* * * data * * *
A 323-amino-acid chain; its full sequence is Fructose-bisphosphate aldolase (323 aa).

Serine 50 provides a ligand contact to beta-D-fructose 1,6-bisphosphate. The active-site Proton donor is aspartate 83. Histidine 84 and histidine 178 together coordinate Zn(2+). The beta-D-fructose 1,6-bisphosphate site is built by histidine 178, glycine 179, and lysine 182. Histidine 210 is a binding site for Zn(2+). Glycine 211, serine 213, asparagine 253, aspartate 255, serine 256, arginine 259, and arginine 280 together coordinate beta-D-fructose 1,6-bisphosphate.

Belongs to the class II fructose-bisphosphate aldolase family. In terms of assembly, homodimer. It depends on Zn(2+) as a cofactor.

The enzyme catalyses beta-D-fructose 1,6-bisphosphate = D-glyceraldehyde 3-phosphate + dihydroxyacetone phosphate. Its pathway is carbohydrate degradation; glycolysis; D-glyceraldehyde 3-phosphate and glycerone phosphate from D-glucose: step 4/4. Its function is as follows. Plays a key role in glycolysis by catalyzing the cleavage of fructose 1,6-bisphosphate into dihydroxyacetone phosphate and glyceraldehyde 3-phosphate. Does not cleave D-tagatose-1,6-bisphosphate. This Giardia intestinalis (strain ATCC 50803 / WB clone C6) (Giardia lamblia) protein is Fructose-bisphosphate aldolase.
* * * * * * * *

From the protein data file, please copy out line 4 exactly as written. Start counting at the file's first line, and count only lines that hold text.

The enzyme catalyses beta-D-fructose 1,6-bisphosphate = D-glyceraldehyde 3-phosphate + dihydroxyacetone phosphate. Its pathway is carbohydrate degradation; glycolysis; D-glyceraldehyde 3-phosphate and glycerone phosphate from D-glucose: step 4/4. Its function is as follows. Plays a key role in glycolysis by catalyzing the cleavage of fructose 1,6-bisphosphate into dihydroxyacetone phosphate and glyceraldehyde 3-phosphate. Does not cleave D-tagatose-1,6-bisphosphate. This Giardia intestinalis (strain ATCC 50803 / WB clone C6) (Giardia lamblia) protein is Fructose-bisphosphate aldolase.